My earliest memory regarding the design of teaware comes from one of my chores as a young boy in the 1960’s. I don’t remember how old I was when Mom decided that my brother and I were going to help with housework (alas, no girls in the household). I was given the task of dusting. After taking a lame swipe at the open surfaces on end tables, curios and bookshelves, my mother explained that the task was a more demanding one than I had anticipated. I needed to clear the surface, wipe it down completely, and then dust each object before carefully setting it back. In demonstrating how that was done, she would tell me about the history of all the objects that had previously been “The Untouchables” in the family living room.
Amongst these objects were a group of mismatched floral bone china tea cups and saucers. I learned that the five sets were each given Mom at her 1954 wedding shower by one of her girlfriends. They seemed very special to my mother, but since she wasn’t much of a tea drinker (unless we were at a Chinese restaurant) I don’t recall that these cups and saucers were ever used. Clunky ceramic mugs got more action on our dining table than porcelain teacups for fear of breaking something delicate and precious.
So, for many years it was my job to regularly handle these wedding mementos. Instead of playing with one of those activity books that have puzzles asking if you can find the differences between two similar pictures, my brain was similarly occupied while dusting the china. Although made by the same English manufacturer, each cup and saucer set bore a different floral pattern. There was one with roses, one with geraniums, one with lilac, forget-me-nots, and daffodils with violets. All were the whitest porcelain with a gold line along the rim, the base of the cups, and accenting the handles. Among the five sets, I observed three different cup shapes and four different handle designs. Some of the saucers had a wavy edge, some scalloped, and one simply round. They each had a more elaborate floral decal on one side establishing a “front side” and a smaller or simpler version on the back side. Most of them had yet another decal on the inside, visible when the cup was faced front. From this I deduced that the cups were designed for right-handed tea drinkers, given the position of the handle with respect to the larger decal. [Evidently I was a frightfully visual and analytical kid.]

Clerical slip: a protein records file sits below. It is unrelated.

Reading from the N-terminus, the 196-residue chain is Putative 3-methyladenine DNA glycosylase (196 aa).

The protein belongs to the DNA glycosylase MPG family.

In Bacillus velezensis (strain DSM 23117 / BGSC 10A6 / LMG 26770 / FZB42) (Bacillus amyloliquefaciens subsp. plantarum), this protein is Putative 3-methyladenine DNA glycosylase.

Decades later, as a frightfully visual and analytical adult whose parents both had passed way, I was left to sort through their “stuff.” In my thirties, I had no passion for tea or coffee and so much else to imbue with sentimental attachment that these cups and saucers got tagged for a yard sale. Although I had deigned to sell them, I surely couldn’t give Mom’s treasures away. But my price was evidently too high and they didn’t sell. So, for most of the past decade they have remained in my possession, wrapped in crumpled newspapers in a storage tote in the basement.
This post was written by Eric Sternfels. It first published on the blog 29 January 2007.